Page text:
other cars like a madwoman? That’s right, the selfsame driver in the
selfsame car. And still without the lights…

Good driving hours

February 24th, 2005

Whatever complaints I may have about traffic density and the
prevalence of traffic jams, which are usually big and highly annoying
problems, none of it is relevant at around 03:00 (That’s AM).
Just drove back home after meeting with a friend, and all the roads
were totally free. There were a few cars here and there, but they were
an exception.

These are the only times when I can come close to realizing why some people think driving is fun.

I can safely conclude that I think driving conditions would be much
improved if far fewer driver’s licenses were issued, just as long as I
was in the limited group that got them…

Not Allowed to Pass

January 23rd, 2005

On the same perambulations with a friend in the previous post, we also walked along the promenade at the beach. We discovered there’s a part of the promenade to the north of what we always considered it’s end. It looks rather new, and some parts are still under construction, so possibly it really wasn’t there a while ago and it wasn’t just years during which we managed to miss the whole area.

In any case, along one stretch of the walk there was a car driving towards us in the other direction. So we moved to the side of the road (which was bricked like a sidewalk, not covered is concrete or asphalt like a road for cars) and let it pass. And noticed a large sign ahead of us, roughly translated as "Passing beyond this point is not allowed for either vehicles or pedestrians". Mind you, the car came from beyond this sign…

We decided to take our lead from the car, and went walking forward, past the sign. There was no matching sign on the other side, but instead a sign for cars marking that it’s a joint pedestrian-vehicle road, and the speed limit is 25KPH. Very consistent… It also wasn’t marked as a one way street (Not that I’ve heard of one-way roads for pedestrians)

As a side note, along the same secluded stretch of beach there was something else that I didn’t personally encounter before. A beach area specifically for the Jewish religious community. It was walled from all sides, and a sign near the entrance specified the division into days in which only men are allowed into the beach, and days in which only women are allowed into the beach…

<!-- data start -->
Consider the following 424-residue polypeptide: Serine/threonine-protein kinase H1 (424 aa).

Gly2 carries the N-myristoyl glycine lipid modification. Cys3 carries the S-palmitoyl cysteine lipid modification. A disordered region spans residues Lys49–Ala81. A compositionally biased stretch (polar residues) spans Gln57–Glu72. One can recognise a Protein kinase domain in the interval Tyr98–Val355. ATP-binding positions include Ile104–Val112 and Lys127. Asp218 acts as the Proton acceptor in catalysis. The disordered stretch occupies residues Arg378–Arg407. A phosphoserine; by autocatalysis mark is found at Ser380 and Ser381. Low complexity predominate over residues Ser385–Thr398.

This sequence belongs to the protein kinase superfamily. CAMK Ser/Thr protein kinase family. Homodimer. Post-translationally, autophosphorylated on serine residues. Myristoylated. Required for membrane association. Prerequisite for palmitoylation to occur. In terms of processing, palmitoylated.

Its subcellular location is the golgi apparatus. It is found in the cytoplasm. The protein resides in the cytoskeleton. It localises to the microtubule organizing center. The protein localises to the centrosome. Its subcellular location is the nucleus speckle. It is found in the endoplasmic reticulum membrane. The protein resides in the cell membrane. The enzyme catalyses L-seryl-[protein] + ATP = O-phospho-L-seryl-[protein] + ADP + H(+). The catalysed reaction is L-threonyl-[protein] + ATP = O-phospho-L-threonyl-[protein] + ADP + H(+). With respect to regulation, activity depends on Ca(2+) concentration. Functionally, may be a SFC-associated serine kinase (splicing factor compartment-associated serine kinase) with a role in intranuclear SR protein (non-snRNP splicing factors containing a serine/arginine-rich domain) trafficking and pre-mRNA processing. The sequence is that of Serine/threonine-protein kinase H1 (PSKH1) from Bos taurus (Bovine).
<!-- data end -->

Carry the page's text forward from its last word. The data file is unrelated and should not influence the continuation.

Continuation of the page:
External Driving Cues

January 4th, 2005

When standing first in line at a traffic light, most drivers just look at the light, waiting until it turns from red to green. Once it’s green, and preferably after making sure that the intersection is indeed clear, they can start driving.

When standing behind someone at a traffic light, drivers usually wait until the car ahead of them moves, and then start to drive. Preferably they should also check the traffic light to make sure the driver ahead isn’t just rushing in when they shouldn’t.

My brother once stood second in line, and decided to only look at the traffic light. The light turned green, so he started driving. The car ahead of him should have, but didn’t. The rest you can guess.

Today I saw someone do the reverse, in a very odd way. The car was first in line, and the traffic light was red. Cars from the crossing lane (perpendicular to the one the aforementioned car was in) started to drive. The driver noticed that cars in front of him were moving, never mind that they were moving across him and not in his direction, and started to drive straight into the occupied intersection.

Luckily he noticed what he was doing right before crashing into someone, and stopped.

Red Traffic Lights

December 30th, 2004

While I was driving to work the announcer on the radio complained that she saw no less than three people entering into an intersection while the red traffic light was on. All this on her way to work, earlier this morning. She asked people to drive more carefully, and lamented that stopping at a red traffic light should be elementary and basic.

About a minute after that, I reached an intersection, and the greed light was fading. So I slowed down and stopped just as the light switched. The light turned red. And shortly afterward there came another car, passing me over and crossing, in red.

<Sigh>

External Airbags ?!

December 16th, 2004